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What is Organizational Design

Organizational Design

What is Organizational Design?

Organizational design is a step-by-step methodology which identifies dysfunctional aspects of work flow, procedures, structures and systems, realigns them to fit current business realities/goals and then develops plans to implement the new changes. The process focuses on improving both the technical and people side of the business. For most companies, the design process leads to a more effective organization design, significantly improved results (profitability, customer service, internal operations), and employees who are empowered and committed to the business. The hallmark of the design process is a comprehensive and holistic approach to organizational improvement that touches all aspects of organizational life, so you can achieve:

  • Excellent customer service
  • Increased profitability
  • Reduced operating costs
  • Improved efficiency and cycle time
  • A culture of committed and engaged employees
  • A clear strategy for managing and growing your business

By design we’re talking about the integration of people with core business processes, technology and systems. A well-designed organization ensures that the form of the organization matches its purpose or strategy, meets the challenges posed by business realities and significantly increases the likelihood that the collective efforts of people will be successful.

Six Key Elements in Organizational Design

Organizational design is engaged when managers develop or change an organization’s structure. Organizational Design is a process that involves decisions about the following six key elements:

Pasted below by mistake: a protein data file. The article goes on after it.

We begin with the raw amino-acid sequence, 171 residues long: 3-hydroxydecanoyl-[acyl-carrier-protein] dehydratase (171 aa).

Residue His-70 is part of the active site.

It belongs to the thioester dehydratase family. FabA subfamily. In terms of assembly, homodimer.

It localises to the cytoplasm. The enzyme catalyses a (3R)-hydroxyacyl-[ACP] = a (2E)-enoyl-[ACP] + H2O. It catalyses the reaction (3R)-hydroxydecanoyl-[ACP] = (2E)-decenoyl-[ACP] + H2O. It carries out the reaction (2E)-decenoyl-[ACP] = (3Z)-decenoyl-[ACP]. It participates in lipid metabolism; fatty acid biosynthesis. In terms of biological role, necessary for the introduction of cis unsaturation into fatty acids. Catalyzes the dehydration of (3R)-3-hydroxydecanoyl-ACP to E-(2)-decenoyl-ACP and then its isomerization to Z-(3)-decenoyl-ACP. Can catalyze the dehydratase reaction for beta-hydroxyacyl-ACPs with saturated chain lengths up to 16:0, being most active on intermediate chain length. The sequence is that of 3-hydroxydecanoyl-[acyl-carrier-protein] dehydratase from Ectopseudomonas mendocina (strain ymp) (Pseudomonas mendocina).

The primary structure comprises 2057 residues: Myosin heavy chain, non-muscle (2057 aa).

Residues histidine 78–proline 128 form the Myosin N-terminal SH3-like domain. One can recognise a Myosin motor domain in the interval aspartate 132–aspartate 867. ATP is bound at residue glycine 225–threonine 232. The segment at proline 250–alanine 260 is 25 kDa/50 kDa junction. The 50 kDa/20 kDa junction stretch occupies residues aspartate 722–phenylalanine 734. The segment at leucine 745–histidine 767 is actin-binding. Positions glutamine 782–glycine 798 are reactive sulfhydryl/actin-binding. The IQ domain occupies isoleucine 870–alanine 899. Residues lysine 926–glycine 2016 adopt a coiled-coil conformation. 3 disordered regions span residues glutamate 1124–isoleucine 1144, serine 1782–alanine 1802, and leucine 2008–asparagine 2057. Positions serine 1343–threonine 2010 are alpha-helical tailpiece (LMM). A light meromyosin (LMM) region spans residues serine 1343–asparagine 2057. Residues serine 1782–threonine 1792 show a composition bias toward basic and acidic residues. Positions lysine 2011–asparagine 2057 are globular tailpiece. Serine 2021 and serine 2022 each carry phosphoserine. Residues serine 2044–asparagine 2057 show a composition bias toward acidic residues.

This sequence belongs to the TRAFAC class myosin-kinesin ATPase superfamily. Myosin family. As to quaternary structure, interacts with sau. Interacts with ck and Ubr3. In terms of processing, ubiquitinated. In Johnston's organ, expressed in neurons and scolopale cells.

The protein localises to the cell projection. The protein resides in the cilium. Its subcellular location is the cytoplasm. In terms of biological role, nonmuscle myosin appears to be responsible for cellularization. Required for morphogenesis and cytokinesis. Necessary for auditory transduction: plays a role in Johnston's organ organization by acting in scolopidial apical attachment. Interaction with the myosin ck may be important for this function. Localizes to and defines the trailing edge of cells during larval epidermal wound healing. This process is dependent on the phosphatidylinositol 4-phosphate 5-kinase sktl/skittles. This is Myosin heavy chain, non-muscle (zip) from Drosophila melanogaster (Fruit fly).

I.  Work Specialization

Describes the degree to which tasks in an organization are divided into separate jobs. The main idea of this organizational design is that an entire job is not done by one individual. It is broken down into steps, and a different person completes each step. Individual employees specialize in doing part of an activity rather than the entire activity.

II. Departmentalization

It is the basis by which jobs are grouped together. For instance every organization has its own specific way of classifying and grouping work activities.

There are five common forms of departmentalization:

  1. Functional Departmentalization. As shown in the Figure 2-1, it groups jobs by functions performed. It can be used in all kinds of organizations; it depends on the goals each of them wants to achieve.Figure 2-1Functional Departmentalization example

What is Organizational Design | Types and Examples | Bohatala.com

Different aspects on this type of departmentalization:

What is Organizational Design | Types and Examples | Bohatala.com

2. Product Departmentalization. It groups jobs by product line. Each manager is responsible of an area within the organization depending of his/her specialization

Figure 2: Product Departmentalization example
Source: Bombardier Annual Report
What is Organizational Design | Types and Examples | Bohatala.com

Different aspects on this type of departmentalization:

What is Organizational Design | Types and Examples | Bohatala.com

3. Geographical Departmentalization. It groups jobs on the basis of territory or geography.

Figure 2-3: Geographical Departmentalization example

What is Organizational Design | Types and Examples | Bohatala.com

Different aspects on this type of departmentalization: